What is so amazing about a Rolex watch is that if your Rolex watch has stopped working, you can take it to a watchmaker who gets the watch fixed, and up and running again. Regardless if it is close to 100 years or if it is 20 years. A Rolex movement can almost always be fixed unless it has severely rusted, where it would be cheaper to simply replace the whole movement.

A Rolex watch can be fully functioning with a faded bezel, an aged dial, and yellowed lume plots, but if the movement is not serviced when it needs it, the watch will ultimately stop working.

But the bottom line is still that if you service your Rolex movement regularly, or when it needs it, there really is no limit to how long a Rolex will last. It can last forever. This is also what makes a Rolex watch such a great heirloom which can be passed on from generation to generation.

Rolex Submariner 16610 VS 14060

Each new Rolex watch that is sold has a five-year warranty, which means that Rolex guarantees that your watch will be running perfectly for five years. Furthermore, if you have your watch serviced at an official Rolex service center, then you will get a further 2 year warranty on the watch.

Conclusion

So how long does a Rolex last? 

The answer is that if it is properly service when it needs it, it will last forever.

If you do not do anything with your watch, but simply use it, your Rolex watch will most likely be in working order for ten years fifteen years, twenty years, or even longer. What affects how long a Rolex watch lasts is how you use it. The more stress you expose the movement to, the faster the movement will be worn. If you wear your watch a few times a week and don’t expose your watch to shocks or extreme temperatures, it is possible that your watch will continue to work for several decades. However, if you wear your watch while swimming, bicycling, or even playing golf, then naturally the movement will be worn faster. 

What happens with a movement over time regardless of how you wear your watch is that the mainspring will wear out and the lubricants will dry out. When the lubricants dry out, the movement will suffer damage as there will be more friction on the parts. This can mean that a watchmaker will need to replace parts when it is finally serviced as they have worn out.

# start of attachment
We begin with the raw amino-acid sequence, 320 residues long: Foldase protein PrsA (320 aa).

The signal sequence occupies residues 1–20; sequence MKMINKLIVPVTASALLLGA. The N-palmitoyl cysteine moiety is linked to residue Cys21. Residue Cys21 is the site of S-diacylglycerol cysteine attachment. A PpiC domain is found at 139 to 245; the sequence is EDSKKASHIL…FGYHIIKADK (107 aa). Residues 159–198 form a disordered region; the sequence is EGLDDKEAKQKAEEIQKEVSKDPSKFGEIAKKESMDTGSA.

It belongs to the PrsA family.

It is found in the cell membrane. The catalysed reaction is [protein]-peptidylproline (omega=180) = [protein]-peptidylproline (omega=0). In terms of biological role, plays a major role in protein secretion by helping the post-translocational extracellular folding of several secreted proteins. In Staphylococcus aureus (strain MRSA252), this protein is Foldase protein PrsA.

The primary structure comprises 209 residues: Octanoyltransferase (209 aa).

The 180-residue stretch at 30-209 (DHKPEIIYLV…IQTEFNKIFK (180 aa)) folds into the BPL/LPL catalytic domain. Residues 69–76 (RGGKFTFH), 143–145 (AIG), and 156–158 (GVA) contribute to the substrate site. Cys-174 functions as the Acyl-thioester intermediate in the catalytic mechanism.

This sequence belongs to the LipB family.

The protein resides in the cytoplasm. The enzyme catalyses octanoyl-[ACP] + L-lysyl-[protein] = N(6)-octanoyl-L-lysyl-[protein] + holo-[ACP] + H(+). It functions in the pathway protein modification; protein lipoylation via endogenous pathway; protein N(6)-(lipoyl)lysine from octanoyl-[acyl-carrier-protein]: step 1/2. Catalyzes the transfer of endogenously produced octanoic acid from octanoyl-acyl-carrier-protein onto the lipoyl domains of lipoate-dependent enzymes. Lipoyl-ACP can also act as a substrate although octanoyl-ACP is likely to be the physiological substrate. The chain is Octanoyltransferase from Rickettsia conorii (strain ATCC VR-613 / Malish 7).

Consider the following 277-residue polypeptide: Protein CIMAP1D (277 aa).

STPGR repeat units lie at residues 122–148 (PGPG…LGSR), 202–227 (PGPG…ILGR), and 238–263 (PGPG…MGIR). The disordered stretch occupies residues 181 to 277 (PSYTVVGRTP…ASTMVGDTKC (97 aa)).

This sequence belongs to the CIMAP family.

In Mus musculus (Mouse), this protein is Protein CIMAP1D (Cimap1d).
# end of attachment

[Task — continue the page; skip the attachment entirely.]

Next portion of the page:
6 thoughts on “How Long Will a Rolex Last? Rolex Through Generations

  1. i contacted Rolex service center Singapore and they advice me that they do not guarantee that the service on tritium dial is perfect. meaning that when they remove the hour, min and sec hand, they may crack the tritium. We are paying a premium and no 100% on the workmanship. is this a joke.

    1. Hi!
      I understand your frustration, but for most services, replacement of hands is included due to the fact that they are so delicate and can easily break/become damaged when removing them (which is a necessity in order to service the movement).

      For newer watches, it does not really matter to have the hands changed, but it’s a bit more tricky with vintage watches. And the hands are of course even more delicate when they are vintage.

      Wish you the best of luck!

  2. Is 1980 pre owned Datejust watch worth buy it? I was thinking to get one and the watch seems pretty good condition but I just don’t know if buying a 40 years old watch if can last for awhile. Thanks

    1. Hi!
      It comes down to personal preference.
      A Rolex watch will last for generations if taken care of properly and regularly serviced.
      A Rolex Datejust is a true classic that really never goes out of style.

      Kind regards,
      Millenary Watches

  3. MY DAD GAVE ME HIS ROLEX WATCH MADE AROUND 1940 … AND I GAVE IT TO MY SON … AND HE IS WEARING IT NOW … I SERVICED THE WATCH BEFORE GIVING IT TO MY SON … IT IS NOW RUNNING PERFECTLY WELL … ROLEX IS THE KING OF WATCHES ⌚ IT IS THE ULTIMATE PERFECTION … IT IS THE PRIDE OF SWITZERLAND & THE SWISS PEOPLE … A SPECIAL SALUTE TO ALL THE STAFF OF ROLEX COMPANY FROM A TO Z … FOR AN EXCELLENT JOB WELL DONE

    1. Thanks for sharing your thoughts!

      Kind regards,
      Millenary Watches